According to new data from the Office for National Statistics (ONS), the food and non-alcoholic beverage annual inflation rate reached 10.1% in October, down from 12.2% a month earlier.
This equates to a 0.1% price rise from September to October, compared to a 2% increase between these two months last year.
The rate has declined every month since March of this year when food and drink inflation had reached 19.2%, a 45-year high. According to the ONS, inflation was last below 10% in June 2022.
FDF calls for investment in F&B manufacturing
Karen Betts, chief executive at the Food and Drink Federation (FDF), attributed the trend to a fall in input costs and the efforts of food and drink manufacturers over the past few years “to shield shoppers from the full impact of inflation”.
“This has impacted manufacturing margins, which have fallen to their lowest levels in 40 years,” Betts added.
Falling inflation is positive news for consumers in the lead up to Christmas, but Betts warned that more investment in the food and drink manufacturing sector was needed, with current rates languishing behind previous years.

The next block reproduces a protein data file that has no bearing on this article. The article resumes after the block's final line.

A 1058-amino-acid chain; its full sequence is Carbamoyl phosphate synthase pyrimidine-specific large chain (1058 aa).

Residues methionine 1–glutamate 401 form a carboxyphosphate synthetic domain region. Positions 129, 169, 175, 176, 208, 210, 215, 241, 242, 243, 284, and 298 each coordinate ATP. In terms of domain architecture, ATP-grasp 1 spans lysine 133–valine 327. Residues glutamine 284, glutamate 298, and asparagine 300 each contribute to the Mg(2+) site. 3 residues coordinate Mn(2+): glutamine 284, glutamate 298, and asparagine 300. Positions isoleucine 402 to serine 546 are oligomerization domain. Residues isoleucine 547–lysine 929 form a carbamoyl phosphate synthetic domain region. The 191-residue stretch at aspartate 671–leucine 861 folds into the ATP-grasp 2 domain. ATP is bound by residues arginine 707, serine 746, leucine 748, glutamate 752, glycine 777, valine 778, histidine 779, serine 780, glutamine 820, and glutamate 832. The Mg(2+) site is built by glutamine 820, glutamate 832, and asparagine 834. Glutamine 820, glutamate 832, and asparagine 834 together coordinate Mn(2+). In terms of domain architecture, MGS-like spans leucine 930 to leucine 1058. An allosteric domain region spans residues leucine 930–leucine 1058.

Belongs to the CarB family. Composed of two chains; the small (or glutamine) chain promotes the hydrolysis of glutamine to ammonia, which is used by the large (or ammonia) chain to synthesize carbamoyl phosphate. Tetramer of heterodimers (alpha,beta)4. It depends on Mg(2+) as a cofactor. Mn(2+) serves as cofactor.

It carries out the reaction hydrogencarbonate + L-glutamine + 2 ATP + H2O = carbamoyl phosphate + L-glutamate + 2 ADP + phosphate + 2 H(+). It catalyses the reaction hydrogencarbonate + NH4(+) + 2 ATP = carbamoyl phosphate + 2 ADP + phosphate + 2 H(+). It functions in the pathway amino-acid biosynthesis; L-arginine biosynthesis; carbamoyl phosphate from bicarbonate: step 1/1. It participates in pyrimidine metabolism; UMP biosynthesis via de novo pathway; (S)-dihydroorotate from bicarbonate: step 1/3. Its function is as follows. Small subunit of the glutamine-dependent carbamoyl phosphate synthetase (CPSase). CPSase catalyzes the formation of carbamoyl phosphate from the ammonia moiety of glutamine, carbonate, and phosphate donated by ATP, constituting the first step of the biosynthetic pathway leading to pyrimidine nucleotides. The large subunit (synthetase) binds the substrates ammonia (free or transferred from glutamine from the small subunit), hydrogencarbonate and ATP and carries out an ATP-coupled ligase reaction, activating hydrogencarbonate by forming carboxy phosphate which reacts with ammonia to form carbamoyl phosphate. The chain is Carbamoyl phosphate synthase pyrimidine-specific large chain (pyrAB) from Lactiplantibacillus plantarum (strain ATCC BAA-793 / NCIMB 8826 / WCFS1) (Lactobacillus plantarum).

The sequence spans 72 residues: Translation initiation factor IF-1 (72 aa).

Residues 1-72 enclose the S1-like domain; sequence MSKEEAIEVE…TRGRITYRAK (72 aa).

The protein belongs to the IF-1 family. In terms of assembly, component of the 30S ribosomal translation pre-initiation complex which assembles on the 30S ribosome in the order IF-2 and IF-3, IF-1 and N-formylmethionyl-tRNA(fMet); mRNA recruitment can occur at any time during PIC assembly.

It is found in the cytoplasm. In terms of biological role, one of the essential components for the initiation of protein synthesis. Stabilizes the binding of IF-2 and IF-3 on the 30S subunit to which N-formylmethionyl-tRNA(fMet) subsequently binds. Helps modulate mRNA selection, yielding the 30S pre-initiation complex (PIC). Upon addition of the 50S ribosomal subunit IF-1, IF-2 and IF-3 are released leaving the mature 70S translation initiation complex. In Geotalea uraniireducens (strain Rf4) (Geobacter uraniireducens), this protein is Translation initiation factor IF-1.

“Investment in the first half of this year more than a third lower than in the same period four years ago,” she explained.
“For the industry to recover its resilience after the shocks of recent years, we need the government urgently to review the conditions for investment in our sector. Making full expensing permanent in the Autumn Statement would be significant in incentivising investment.”
Ed Bignold, head of travel, hospitality and leisure at Alvarez & Marsal, said that the declining inflation rate was good news for foodservice businesses as December approaches.
“Price growth is expected to continue to decline in the coming months, although businesses will need to remain vigilant and flexible when it comes to pricing as higher rates start to impact household budgets,” he added.